The Ohio Department of Education (ODE), Office for Exceptional Children (OEC) has rescheduled the regional meeting hosted by State Support Team (SST) Region 6 to gather public feedback on the draft Operating Standards for Ohio Educational Agencies Serving Children with Disabilities.
Date: March 27, 2013
Time: 5:00 - 6:30 p.m.
Location: 1045 Dearbaugh Ave., Suite 1, Wapakoneta, OH 45895
The draft Operating Standards are posted on the ODE website and can be found using the keyword search “Revision of the Operating Standards for Students with Disabilities”.
Ohio Occupational Therapy Transition Outcome (OTTO) Study - Invitation to Participate
The Ohio Occupational Therapy Transition Outcome (OTTO) Study is recruiting additional Occupational Therapists (OTs) to become involved in Cohort II of this research study. Cohort II OTs will participate in this research study from spring 2013 to spring 2015.
The purpose of the study is to test the effectiveness of OT transition services for students with mild disabilities, 14-16 years of age over two academic years.
If you have questions about joining the study, contact:
• Doris Pierce, email@example.com
• Cathy Csanyi, firstname.lastname@example.org
Deadline to participate for Cohort II: May 10, 2013 Occupational therapists offer a unique role in transition services by providing occupation-based evaluation and intervention. This form of therapy uses functional, real-life tasks and task analysis to help students develop functional living skills. Moreover, occupational therapists participate in achieving transition outcomes that involve the student in planning and use relevant school and community environments. OTs may develop and provide prevocational programs, facilitate functional living skill development, modify environments and educate parents and other staff. (Spencer, Emery, Schneck 2003)
Non-ODE Items of Interest
SAVE THE DATE - Opportunities to Improve Postsecondary Transition for Youth with Disabilities What: David Test and Catherine Fowler, National Secondary Transition Technical Assistance Center(NSTTAC) When: 9 am to 3 pm each session
• Monday April 29: NORTHEAST: Kent State University Student Center
• Wednesday May 1: NORTHWEST: SST Region 1 Office, Toledo
• Tuesday May 21: S0UTHWEST: Miami Valley Regional Center, Dayton
• Wednesday May 22: SOUTHEAST: ESC of Athens-Meigs Counties, Chauncey
Free Sponsored by the Ohio Secondary Transition Improvement Grant, A federally funded project: administered by the Ohio Rehabilitation Services Commission. The Ohio Department Of Education is a collaborative partner on the grant.
NSTTAC staff is recognized as national experts in the field of secondary transition for students with disabilities. NSTTAC conducted the research that identified Evidence Based Practices and Predictors of Postsecondary success for Transition Youth. David Test and Catherine Fowler from NSTTAC will be the primary trainers.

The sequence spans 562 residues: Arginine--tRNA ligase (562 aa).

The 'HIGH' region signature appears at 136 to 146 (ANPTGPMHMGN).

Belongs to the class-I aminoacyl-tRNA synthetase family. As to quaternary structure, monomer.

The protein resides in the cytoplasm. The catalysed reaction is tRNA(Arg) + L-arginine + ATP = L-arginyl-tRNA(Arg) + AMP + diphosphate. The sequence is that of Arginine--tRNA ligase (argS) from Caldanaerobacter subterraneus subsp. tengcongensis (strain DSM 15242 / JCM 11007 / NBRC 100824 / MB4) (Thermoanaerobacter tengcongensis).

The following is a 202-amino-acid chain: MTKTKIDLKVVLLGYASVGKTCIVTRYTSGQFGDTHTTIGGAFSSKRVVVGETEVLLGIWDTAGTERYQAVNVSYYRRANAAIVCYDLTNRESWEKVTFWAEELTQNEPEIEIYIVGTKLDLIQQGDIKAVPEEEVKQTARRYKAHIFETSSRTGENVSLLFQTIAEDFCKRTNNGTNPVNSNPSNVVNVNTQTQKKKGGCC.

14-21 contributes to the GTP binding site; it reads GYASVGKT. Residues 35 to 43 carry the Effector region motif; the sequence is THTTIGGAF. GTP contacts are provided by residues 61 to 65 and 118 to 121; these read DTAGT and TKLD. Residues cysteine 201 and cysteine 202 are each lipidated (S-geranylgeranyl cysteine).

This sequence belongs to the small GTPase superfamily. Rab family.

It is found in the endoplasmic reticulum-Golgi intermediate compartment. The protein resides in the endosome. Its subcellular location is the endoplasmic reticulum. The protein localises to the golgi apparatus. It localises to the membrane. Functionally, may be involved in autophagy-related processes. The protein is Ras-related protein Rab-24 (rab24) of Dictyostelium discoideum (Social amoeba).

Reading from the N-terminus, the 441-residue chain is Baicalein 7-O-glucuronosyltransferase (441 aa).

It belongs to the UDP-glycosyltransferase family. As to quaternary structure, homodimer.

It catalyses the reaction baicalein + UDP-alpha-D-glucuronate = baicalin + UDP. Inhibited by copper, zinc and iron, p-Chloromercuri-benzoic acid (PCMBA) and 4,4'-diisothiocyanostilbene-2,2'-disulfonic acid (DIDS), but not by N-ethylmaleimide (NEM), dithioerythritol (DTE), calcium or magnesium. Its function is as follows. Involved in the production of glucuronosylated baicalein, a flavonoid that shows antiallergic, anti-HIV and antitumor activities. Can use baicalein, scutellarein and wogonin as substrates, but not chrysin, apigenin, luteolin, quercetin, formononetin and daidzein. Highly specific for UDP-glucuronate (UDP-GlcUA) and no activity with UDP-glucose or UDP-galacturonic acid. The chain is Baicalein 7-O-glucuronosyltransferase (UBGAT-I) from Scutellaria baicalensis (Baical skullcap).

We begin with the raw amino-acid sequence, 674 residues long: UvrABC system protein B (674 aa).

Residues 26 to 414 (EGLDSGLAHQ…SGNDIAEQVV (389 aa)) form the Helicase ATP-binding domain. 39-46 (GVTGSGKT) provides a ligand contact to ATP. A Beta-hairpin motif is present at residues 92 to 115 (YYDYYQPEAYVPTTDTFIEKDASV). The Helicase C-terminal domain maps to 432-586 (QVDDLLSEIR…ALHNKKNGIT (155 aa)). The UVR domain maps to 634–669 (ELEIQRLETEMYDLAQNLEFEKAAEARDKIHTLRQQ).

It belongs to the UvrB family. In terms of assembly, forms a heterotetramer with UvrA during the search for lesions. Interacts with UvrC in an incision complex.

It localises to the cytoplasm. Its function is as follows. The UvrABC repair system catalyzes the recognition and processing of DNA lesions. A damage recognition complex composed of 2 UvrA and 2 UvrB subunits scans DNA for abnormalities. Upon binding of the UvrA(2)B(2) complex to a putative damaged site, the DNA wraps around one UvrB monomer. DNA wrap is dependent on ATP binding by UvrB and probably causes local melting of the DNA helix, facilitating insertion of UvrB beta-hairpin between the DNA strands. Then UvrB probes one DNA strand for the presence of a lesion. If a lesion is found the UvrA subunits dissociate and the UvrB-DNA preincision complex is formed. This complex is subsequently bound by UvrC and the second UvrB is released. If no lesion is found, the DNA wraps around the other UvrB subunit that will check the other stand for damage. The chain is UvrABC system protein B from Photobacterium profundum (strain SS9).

Intended Outcome: Adult Rehabilitation professionals (VR, DD) and educators (Intervention Specialists, Transition Coordinators) will strategize on ways to work collaboratively to improve postsecondary outcomes for students with disabilities.
• Removing Barriers to Interagency Collaboration
• Coordinating services in the IEP and IPE
• Implementing Evidence Based Practices
• How VR can Contribute to IEP development
• How Educators can analyze assessment information in vocation terms
• Work Together as District/Region Teams to Formulate Plans for Collaboration
Registration Information Coming Soon!Questions? Contact Mike Kinney at 614-438-1724 or at Michael.Kinney@rsc.ohio.gov or Karen Kriss at 330-643-3080 or at Karen.Kriss@rsc.ohio.gov
Ohio Amblyope Registry
Amblyopia (am-blē-ˈō-pē-ə) sometimes referred to as "lazy eye" is the loss of one eye's ability to see details. It is the most common cause of vision problems in children. Amblyopia occurs when the nerve pathway from one eye to the brain does not develop during childhood. When this is present, the abnormal eye sends a blurred image or the wrong image to the brain. This confuses the brain, and the brain may learn to ignore the image from the weaker eye. Amblyopia is a treatable condition. The most common treatment of amblyopia is patching the strong eye. Patching forces the brain to recognize the image from the amblyopic eye and correct itself.
The Ohio Amblyope Registry (OAR) is the first and only state wide registry for children and families with amblyopia. We provide free treatment supplies (eye patches), educational information and support to any child (under the age of 18) and their family in the state of Ohio diagnosed with amblyopia. Once a child is diagnosed with amblyopia, a registration form is completed and registers them with the OAR. Upon registration, the child receives 53 adhesive eye patches, a report card to follow the progress of patching, incentive charts and patching posters along with educational information for the caregiver. When the child needs additional patches, the caregiver can call the office or visit the website to request additional patches. Every child, regardless of household income, can receive up to 1,500 free patches during their patching treatment.
For additional information on the Ohio Amblyope Registry visit www.ohioamblyoperegistry.com or call 877-808-2422. You can also visit the Facebook page for helpful tips and parent testimonials.